Exporters must actively engage and adapt to EU's CBAM

Thursday, Feb 29, 2024 12:40

A worker inspects finished rolled steel at a factory in the southern province of Bà Rịa-Vũng Tàu. — VNA/VNS Photo

To stay competitive in the European Union (EU) market, Vietnamese producers must adapt to the Carbon Border Adjustment Mechanism (CBAM), a carbon tariff on carbon-intensive products imported to the EU, which has been set to take effect in 2026, said industry experts and policymakers.

According to a report by the General Department of Vietnam Customs, in January 2024, Việt Nam exported over 1.16 million tonnes of steel, worth US$822.65 million, an increase of 7.1 per cent in quantity and 7.4 per cent in value compared to the previous month. Vietnamese steel was exported to more than 30 countries and territories, including Canada, South Korea, Japan, Singapore, Australia and Sri Lanka.

Việt Nam exported 180,221 tonnes of fertiliser, equivalent to $72.9 million, during the same period, a 10.6 per cent increase in quantity and a 7.7 per cent decrease in value compared to the previous month. However, the overall year-on-year figures showed a 41.7 per cent increase in quantity, a 14 per cent increase in export turnover, but a 14.5 per cent decrease in value.

The Southeast Asian economy reported a total export turnover of $33.57 billion, a 6.7 per cent increase from the previous month and a significant 42 per cent increase compared to last year.

Exporters have long voiced their concerns over the CBAM's potential effects on Vietnamese exports, saying CBAM's implementation will likely increase the prices of exported goods, reducing Vietnamese exports' competitiveness and affecting demand in the EU market.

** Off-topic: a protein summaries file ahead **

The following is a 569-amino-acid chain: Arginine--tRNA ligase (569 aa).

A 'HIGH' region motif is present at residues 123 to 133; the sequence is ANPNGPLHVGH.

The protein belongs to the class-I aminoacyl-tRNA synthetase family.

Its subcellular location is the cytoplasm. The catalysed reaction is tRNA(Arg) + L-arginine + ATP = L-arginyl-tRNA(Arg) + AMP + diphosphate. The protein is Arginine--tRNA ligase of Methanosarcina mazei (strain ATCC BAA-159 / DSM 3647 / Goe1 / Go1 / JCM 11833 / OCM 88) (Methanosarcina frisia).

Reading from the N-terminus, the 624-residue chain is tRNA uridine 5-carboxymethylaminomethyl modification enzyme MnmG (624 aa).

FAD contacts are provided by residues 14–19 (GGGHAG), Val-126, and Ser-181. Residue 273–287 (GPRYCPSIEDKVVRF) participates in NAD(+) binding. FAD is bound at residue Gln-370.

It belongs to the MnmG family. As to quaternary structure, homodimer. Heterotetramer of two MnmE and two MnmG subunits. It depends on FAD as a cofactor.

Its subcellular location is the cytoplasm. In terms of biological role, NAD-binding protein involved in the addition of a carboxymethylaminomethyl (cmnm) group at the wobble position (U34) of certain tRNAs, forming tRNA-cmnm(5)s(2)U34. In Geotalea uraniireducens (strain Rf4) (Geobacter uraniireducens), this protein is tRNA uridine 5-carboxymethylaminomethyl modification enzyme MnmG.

However, the impact is likely minor in a broader context as the covered industries are not Việt Nam's major exports. Nevertheless, the carbon tax regulations will still reduce export values, increasing pressure on businesses, according to the Asian Development Bank (ADB).

Specifically, the steel sector may experience a 4 per cent decrease in export value, leading to a 0.8 per cent reduction in demand and adverse effects on market competitiveness. Aluminium export value may decrease by over 4 per cent, resulting in a 0.4 per cent reduction in production. The impacts on the cement and fertiliser are negligible.

However, as the new regulations directly impact export activities Việt Nam must start proactively engaging with the CBAM framework to avoid being at a disadvantage in the export competition.

Industry experts have called for policymakers and businesses to establish carbon pricing mechanisms and a carbon credit market in Việt Nam, which will allow exporters to work with EU buyers and serve as a platform for trade negotiations related to CBAM.

At the same time, dialogues should be held with EU regulatory bodies to provide additional information and incentives to exporters in support of transitioning to green production. To minimise the adverse effects on production and exports, businesses must closely monitor CBAM developments and proactively prepare response plans.

They stressed the importance of thoroughly studying greenhouse gas emission reporting requirements, developing internal processes and implementing calculation systems to comply with CBAM reporting. In the long run, the global shift to a greener economy, the development of green energy and sustainable production will bring opportunities for Vietnamese businesses to enhance product quality, meet international standards and achieve sustainable development. — VNS

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